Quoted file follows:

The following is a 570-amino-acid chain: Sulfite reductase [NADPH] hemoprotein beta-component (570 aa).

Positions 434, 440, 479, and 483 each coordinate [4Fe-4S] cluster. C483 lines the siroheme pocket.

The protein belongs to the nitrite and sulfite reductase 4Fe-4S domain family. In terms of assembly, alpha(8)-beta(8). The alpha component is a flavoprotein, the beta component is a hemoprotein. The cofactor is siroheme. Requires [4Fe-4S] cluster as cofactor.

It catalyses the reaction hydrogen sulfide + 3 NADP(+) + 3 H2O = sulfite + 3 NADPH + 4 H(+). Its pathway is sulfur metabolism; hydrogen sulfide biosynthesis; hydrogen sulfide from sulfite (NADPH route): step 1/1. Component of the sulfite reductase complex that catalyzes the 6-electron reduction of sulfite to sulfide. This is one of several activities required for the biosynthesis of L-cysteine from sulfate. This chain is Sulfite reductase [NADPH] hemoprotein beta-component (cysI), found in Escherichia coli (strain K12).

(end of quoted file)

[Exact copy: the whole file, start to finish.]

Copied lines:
The following is a 570-amino-acid chain: Sulfite reductase [NADPH] hemoprotein beta-component (570 aa).

Positions 434, 440, 479, and 483 each coordinate [4Fe-4S] cluster. C483 lines the siroheme pocket.

The protein belongs to the nitrite and sulfite reductase 4Fe-4S domain family. In terms of assembly, alpha(8)-beta(8). The alpha component is a flavoprotein, the beta component is a hemoprotein. The cofactor is siroheme. Requires [4Fe-4S] cluster as cofactor.

It catalyses the reaction hydrogen sulfide + 3 NADP(+) + 3 H2O = sulfite + 3 NADPH + 4 H(+). Its pathway is sulfur metabolism; hydrogen sulfide biosynthesis; hydrogen sulfide from sulfite (NADPH route): step 1/1. Component of the sulfite reductase complex that catalyzes the 6-electron reduction of sulfite to sulfide. This is one of several activities required for the biosynthesis of L-cysteine from sulfate. This chain is Sulfite reductase [NADPH] hemoprotein beta-component (cysI), found in Escherichia coli (strain K12).